What good will it do a society to be economically prosperous and politically free if it is unable to solve the issues that cause all its families to exist in agony? Humankind has come to a point when it must find a teaching that protects and uplifts family values, and a method for putting such teaching into practice.

In the post-Cold War age, we must protect and uplift family values.

This is the most important message that Rev. Moon would like to give to you journalists who are participating today, representing all journalists around the world.

Currently the World Culture and Sports Festival III is being held in Washington, D.C., and the International Blessing Ceremony will be on November 29th at Robert F. Kennedy Memorial Stadium and all around the world. Initially, it was planned that 3.6 million couples would participate in the events. Surprisingly, though, the number of participants will now exceed 36 million, or ten times the original goal, by a few million couples. This celebration encompassing all humankind will surely be the foundation for a majestic beginning, encouraging all the people of the world to determine to protect and uplift family values.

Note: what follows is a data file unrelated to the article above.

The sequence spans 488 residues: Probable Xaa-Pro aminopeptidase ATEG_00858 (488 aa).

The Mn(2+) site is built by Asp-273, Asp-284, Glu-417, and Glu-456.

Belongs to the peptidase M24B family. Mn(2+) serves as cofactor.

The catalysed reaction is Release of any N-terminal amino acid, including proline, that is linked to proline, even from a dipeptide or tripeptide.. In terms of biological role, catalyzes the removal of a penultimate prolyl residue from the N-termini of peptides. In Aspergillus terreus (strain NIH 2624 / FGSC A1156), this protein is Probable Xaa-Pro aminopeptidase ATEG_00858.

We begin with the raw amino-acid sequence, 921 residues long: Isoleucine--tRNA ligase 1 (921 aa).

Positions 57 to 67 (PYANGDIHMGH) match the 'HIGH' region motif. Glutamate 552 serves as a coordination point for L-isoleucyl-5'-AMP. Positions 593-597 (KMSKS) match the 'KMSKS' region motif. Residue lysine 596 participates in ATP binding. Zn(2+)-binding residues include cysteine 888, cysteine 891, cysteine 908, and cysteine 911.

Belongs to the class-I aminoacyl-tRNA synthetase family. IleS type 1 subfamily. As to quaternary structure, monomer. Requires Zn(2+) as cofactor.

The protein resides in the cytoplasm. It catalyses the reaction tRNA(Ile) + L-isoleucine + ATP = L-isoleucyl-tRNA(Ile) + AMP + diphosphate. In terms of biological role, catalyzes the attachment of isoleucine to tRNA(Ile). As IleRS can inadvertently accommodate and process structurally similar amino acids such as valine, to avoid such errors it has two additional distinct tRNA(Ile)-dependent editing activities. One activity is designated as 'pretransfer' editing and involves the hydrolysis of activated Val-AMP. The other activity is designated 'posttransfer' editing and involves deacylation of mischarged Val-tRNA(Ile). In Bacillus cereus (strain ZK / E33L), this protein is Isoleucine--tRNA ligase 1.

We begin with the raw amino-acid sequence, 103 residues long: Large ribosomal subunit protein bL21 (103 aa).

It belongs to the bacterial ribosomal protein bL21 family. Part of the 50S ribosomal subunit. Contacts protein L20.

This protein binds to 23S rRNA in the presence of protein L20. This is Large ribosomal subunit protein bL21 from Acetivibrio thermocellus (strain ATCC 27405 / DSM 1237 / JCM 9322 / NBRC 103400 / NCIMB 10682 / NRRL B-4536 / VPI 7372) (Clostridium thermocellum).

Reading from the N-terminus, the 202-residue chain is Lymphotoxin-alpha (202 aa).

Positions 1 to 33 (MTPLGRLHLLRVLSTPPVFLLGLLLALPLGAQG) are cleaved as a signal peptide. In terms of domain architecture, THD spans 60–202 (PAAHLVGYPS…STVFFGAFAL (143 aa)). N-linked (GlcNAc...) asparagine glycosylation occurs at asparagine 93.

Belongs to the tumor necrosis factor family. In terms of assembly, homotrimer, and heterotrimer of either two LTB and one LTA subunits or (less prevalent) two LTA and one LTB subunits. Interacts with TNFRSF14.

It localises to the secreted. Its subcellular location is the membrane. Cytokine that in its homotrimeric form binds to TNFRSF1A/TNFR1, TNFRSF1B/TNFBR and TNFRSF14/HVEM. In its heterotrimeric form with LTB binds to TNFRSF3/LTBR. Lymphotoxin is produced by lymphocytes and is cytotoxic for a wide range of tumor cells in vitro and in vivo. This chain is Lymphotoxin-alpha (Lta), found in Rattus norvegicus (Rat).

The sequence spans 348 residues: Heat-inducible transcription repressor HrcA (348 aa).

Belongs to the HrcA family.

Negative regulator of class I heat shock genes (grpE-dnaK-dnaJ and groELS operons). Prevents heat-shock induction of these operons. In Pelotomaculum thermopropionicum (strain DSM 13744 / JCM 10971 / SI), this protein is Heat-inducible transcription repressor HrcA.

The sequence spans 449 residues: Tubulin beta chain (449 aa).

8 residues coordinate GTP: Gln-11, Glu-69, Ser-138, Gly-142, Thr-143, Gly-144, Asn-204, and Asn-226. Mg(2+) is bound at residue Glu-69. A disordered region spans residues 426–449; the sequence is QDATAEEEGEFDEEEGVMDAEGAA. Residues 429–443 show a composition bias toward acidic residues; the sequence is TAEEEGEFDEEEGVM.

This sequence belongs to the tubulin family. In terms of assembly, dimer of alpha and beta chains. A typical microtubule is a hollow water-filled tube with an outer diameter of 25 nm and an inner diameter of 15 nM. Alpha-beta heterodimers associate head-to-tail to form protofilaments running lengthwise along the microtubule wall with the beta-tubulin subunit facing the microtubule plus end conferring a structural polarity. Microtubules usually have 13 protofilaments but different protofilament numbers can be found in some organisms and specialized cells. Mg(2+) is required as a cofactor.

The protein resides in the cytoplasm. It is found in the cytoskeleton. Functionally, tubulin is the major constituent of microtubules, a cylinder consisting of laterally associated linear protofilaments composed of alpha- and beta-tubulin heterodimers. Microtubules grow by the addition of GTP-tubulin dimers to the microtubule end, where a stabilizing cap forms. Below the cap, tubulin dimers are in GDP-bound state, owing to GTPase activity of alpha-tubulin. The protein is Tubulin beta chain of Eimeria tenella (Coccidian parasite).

I ask you journalists assembled here, as well as the leaders who have participated in this festival, to give us your enthusiastic cooperation at the national level so that this event can be developed into a global festival involving 360 million couples.

Expanding and solidifying this movement for true families so that it becomes a worldwide phenomenon is surely the most important spiritual and cultural revolution for humankind in the 21st Century.

Last June, in remarks commemorating the fifteenth anniversary of the founding of The Washington Times, I announced my intention to establish newspapers in 185 countries and to start a news service to link the entire world as a local community.

This enormous project is founded on my conviction about the future that I described above. Springing from my dedication, it is a gift to the people who will live in that future world. I would like to request the participation and cooperation in this project of the many distinguished journalists gathered today from around the world.